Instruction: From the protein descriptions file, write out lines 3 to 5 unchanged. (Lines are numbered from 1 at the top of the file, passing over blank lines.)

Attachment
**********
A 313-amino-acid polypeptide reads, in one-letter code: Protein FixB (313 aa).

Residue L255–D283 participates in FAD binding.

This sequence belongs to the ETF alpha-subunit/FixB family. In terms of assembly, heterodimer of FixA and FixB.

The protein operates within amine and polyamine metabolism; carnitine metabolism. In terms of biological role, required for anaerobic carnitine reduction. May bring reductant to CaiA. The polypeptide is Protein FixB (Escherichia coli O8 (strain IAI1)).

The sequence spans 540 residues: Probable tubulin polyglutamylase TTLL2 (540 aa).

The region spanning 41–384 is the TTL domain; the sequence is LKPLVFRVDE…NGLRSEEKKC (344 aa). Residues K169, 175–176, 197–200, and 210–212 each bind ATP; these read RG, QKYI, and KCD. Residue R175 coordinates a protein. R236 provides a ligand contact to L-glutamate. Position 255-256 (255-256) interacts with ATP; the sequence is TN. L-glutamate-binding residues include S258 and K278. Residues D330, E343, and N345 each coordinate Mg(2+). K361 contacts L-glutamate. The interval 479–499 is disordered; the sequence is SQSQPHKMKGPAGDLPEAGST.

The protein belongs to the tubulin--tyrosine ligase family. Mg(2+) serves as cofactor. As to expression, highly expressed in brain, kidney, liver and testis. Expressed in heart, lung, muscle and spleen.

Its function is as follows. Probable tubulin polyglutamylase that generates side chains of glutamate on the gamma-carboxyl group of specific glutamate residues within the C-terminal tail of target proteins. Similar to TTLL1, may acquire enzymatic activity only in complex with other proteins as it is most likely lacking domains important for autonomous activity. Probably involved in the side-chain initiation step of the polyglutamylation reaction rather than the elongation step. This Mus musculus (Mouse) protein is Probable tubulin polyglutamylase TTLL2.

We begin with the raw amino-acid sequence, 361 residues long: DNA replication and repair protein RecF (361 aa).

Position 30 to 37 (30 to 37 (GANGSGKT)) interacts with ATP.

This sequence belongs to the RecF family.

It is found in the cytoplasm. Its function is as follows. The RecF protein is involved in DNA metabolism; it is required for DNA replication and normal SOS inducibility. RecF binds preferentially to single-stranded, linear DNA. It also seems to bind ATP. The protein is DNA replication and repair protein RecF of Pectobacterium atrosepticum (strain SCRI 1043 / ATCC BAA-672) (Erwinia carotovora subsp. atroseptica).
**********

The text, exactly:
This sequence belongs to the ETF alpha-subunit/FixB family. In terms of assembly, heterodimer of FixA and FixB.

The protein operates within amine and polyamine metabolism; carnitine metabolism. In terms of biological role, required for anaerobic carnitine reduction. May bring reductant to CaiA. The polypeptide is Protein FixB (Escherichia coli O8 (strain IAI1)).

The sequence spans 540 residues: Probable tubulin polyglutamylase TTLL2 (540 aa).